MoD flayed over delayed fighter induction | india | Hindustan Times
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MoD flayed over delayed fighter induction

india Updated: Apr 30, 2007 20:53 IST
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A Parliamentary panel has delivered a blistering indictment of the Ministry of Defence’s sluggishness in releasing the international tenders for the purchase of 126 multi-role combat aircraft for the IAF, whose combat power is spiralling downwards. Against the ideal requirement of 44 squadrons, the air force’s fighter squadrons have shrunk to 33.

In its 15th report tabled in Lok Sabha on Saturday, the Standing Committee on Defence has rapped the MoD for its "stereotype reply and delay in issuing the RFP" (request for proposal) to sharpen the IAF’s combat capabilities. It has asked the ministry to strictly adhere to the deadline for induction of new aircraft during the 11th and 12th Plan (2012-17) period.

The MoD has also drawn flak for failing to pin blame for the inordinate delay in the production of Main Battle Tank Arjun. The army has ordered 124 tanks but only 15 have been produced at the Heavy Vehicle Factory in Avadi. The MoD has been asked to do some serious thinking to meet the army’s requirements in time.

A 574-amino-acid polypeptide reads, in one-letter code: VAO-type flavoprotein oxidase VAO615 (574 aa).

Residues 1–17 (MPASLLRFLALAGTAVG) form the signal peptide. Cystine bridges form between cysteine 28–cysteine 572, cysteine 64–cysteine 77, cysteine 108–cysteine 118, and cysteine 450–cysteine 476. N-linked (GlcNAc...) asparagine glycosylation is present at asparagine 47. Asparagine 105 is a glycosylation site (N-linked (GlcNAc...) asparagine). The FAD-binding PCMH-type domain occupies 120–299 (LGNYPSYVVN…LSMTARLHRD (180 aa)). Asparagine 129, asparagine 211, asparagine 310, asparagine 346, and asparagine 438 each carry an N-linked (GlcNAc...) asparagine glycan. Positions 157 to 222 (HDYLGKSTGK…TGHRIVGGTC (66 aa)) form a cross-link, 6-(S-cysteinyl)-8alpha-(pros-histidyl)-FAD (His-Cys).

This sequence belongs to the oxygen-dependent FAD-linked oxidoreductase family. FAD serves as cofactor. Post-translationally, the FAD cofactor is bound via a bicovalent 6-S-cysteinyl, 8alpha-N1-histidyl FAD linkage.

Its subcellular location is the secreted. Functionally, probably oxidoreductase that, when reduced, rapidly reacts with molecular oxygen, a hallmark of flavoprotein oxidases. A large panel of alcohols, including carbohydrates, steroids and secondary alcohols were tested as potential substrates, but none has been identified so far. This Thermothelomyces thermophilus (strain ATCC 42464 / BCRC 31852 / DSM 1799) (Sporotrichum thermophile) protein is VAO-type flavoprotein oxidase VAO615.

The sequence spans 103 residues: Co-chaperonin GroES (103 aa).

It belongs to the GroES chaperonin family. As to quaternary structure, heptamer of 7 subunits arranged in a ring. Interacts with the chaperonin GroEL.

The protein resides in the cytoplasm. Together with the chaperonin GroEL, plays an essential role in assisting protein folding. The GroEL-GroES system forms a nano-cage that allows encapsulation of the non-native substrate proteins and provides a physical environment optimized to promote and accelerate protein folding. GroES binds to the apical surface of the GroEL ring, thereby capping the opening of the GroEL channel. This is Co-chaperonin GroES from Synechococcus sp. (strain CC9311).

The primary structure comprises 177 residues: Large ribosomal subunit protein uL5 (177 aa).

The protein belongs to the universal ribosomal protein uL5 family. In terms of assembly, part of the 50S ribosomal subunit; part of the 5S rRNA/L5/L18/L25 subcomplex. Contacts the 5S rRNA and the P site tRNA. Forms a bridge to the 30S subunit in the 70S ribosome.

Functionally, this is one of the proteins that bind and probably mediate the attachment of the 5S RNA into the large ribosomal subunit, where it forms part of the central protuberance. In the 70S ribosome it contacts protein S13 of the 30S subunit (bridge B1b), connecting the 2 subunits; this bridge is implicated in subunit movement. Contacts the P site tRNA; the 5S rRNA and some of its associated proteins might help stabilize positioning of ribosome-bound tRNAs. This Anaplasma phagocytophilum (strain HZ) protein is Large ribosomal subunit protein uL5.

The report makes a strong case for the army to be kept out of the counter-terrorism grid to focus on its primary role - defending the frontiers. The panel has asked the MoD to coordinate with the home ministry for raising a new cadre of federal police for handling internal security.

The navy’s inadequate surveillance capabilities have come under the scanner with the report warning that delay in buttressing it can jeopardise security. It also draws attention to security threats emanating from yawning gaps in the country’s radar coverage.

The panel has recommended to the 6th Pay Commission to give a good deal to the armed forces, which are facing a human resource crunch partly attributable to unattractive salaries.

The government has been asked to revise the salaries of pilots immediately to bring about some parity with commercial pilots to arrest the rise in attrition.

Noting that 52 IAF aircraft have crashed during the last four years of which 20 were attributed to human error, the committee has also called for re-designing pilot training.